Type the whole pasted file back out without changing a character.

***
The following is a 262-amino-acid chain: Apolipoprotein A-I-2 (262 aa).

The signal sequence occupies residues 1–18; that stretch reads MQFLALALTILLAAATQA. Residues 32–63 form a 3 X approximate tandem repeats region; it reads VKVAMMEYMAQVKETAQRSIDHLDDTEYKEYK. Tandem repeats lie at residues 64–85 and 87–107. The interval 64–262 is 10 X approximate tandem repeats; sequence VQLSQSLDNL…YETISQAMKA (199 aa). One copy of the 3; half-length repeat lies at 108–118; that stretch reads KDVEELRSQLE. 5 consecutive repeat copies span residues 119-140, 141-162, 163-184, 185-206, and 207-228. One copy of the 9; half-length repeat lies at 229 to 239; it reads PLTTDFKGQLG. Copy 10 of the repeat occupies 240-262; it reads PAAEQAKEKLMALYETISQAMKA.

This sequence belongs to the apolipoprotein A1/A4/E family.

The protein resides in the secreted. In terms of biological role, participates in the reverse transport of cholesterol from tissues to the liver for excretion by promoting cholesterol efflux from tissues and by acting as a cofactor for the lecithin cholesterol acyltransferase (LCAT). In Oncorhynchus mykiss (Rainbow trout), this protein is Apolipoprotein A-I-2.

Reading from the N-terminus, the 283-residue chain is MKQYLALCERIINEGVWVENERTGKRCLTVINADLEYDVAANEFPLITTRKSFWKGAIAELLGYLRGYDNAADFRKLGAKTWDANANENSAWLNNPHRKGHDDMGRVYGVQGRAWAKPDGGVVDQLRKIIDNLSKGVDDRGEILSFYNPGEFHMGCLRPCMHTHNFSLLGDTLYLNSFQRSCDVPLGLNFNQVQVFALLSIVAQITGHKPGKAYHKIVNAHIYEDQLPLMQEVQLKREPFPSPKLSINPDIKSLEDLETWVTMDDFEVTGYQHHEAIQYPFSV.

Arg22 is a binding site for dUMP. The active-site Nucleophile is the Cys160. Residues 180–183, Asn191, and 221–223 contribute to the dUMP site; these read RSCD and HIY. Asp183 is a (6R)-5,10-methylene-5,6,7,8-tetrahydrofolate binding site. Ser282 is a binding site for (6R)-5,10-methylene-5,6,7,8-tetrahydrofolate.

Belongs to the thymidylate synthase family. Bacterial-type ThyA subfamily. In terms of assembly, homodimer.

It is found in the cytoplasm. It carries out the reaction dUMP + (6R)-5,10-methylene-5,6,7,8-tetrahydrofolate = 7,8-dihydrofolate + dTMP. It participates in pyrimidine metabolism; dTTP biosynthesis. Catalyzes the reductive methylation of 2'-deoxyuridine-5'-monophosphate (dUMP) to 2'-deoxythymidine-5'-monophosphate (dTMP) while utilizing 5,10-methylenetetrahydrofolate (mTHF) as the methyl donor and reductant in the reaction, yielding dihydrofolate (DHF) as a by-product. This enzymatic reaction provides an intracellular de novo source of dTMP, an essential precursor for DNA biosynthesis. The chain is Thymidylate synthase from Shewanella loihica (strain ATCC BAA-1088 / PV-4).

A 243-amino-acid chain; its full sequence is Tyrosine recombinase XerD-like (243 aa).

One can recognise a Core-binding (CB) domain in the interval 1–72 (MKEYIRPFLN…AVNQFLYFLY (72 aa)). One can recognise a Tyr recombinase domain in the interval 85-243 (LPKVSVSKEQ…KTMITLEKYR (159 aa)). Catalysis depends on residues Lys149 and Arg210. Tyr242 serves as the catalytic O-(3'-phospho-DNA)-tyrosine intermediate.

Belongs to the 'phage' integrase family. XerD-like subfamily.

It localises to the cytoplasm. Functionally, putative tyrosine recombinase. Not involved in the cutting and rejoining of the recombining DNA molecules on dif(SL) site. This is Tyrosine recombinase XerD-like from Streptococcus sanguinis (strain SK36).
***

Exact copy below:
The following is a 262-amino-acid chain: Apolipoprotein A-I-2 (262 aa).

The signal sequence occupies residues 1–18; that stretch reads MQFLALALTILLAAATQA. Residues 32–63 form a 3 X approximate tandem repeats region; it reads VKVAMMEYMAQVKETAQRSIDHLDDTEYKEYK. Tandem repeats lie at residues 64–85 and 87–107. The interval 64–262 is 10 X approximate tandem repeats; sequence VQLSQSLDNL…YETISQAMKA (199 aa). One copy of the 3; half-length repeat lies at 108–118; that stretch reads KDVEELRSQLE. 5 consecutive repeat copies span residues 119-140, 141-162, 163-184, 185-206, and 207-228. One copy of the 9; half-length repeat lies at 229 to 239; it reads PLTTDFKGQLG. Copy 10 of the repeat occupies 240-262; it reads PAAEQAKEKLMALYETISQAMKA.

This sequence belongs to the apolipoprotein A1/A4/E family.

The protein resides in the secreted. In terms of biological role, participates in the reverse transport of cholesterol from tissues to the liver for excretion by promoting cholesterol efflux from tissues and by acting as a cofactor for the lecithin cholesterol acyltransferase (LCAT). In Oncorhynchus mykiss (Rainbow trout), this protein is Apolipoprotein A-I-2.

Reading from the N-terminus, the 283-residue chain is MKQYLALCERIINEGVWVENERTGKRCLTVINADLEYDVAANEFPLITTRKSFWKGAIAELLGYLRGYDNAADFRKLGAKTWDANANENSAWLNNPHRKGHDDMGRVYGVQGRAWAKPDGGVVDQLRKIIDNLSKGVDDRGEILSFYNPGEFHMGCLRPCMHTHNFSLLGDTLYLNSFQRSCDVPLGLNFNQVQVFALLSIVAQITGHKPGKAYHKIVNAHIYEDQLPLMQEVQLKREPFPSPKLSINPDIKSLEDLETWVTMDDFEVTGYQHHEAIQYPFSV.

Arg22 is a binding site for dUMP. The active-site Nucleophile is the Cys160. Residues 180–183, Asn191, and 221–223 contribute to the dUMP site; these read RSCD and HIY. Asp183 is a (6R)-5,10-methylene-5,6,7,8-tetrahydrofolate binding site. Ser282 is a binding site for (6R)-5,10-methylene-5,6,7,8-tetrahydrofolate.

Belongs to the thymidylate synthase family. Bacterial-type ThyA subfamily. In terms of assembly, homodimer.

It is found in the cytoplasm. It carries out the reaction dUMP + (6R)-5,10-methylene-5,6,7,8-tetrahydrofolate = 7,8-dihydrofolate + dTMP. It participates in pyrimidine metabolism; dTTP biosynthesis. Catalyzes the reductive methylation of 2'-deoxyuridine-5'-monophosphate (dUMP) to 2'-deoxythymidine-5'-monophosphate (dTMP) while utilizing 5,10-methylenetetrahydrofolate (mTHF) as the methyl donor and reductant in the reaction, yielding dihydrofolate (DHF) as a by-product. This enzymatic reaction provides an intracellular de novo source of dTMP, an essential precursor for DNA biosynthesis. The chain is Thymidylate synthase from Shewanella loihica (strain ATCC BAA-1088 / PV-4).

A 243-amino-acid chain; its full sequence is Tyrosine recombinase XerD-like (243 aa).

One can recognise a Core-binding (CB) domain in the interval 1–72 (MKEYIRPFLN…AVNQFLYFLY (72 aa)). One can recognise a Tyr recombinase domain in the interval 85-243 (LPKVSVSKEQ…KTMITLEKYR (159 aa)). Catalysis depends on residues Lys149 and Arg210. Tyr242 serves as the catalytic O-(3'-phospho-DNA)-tyrosine intermediate.

Belongs to the 'phage' integrase family. XerD-like subfamily.

It localises to the cytoplasm. Functionally, putative tyrosine recombinase. Not involved in the cutting and rejoining of the recombining DNA molecules on dif(SL) site. This is Tyrosine recombinase XerD-like from Streptococcus sanguinis (strain SK36).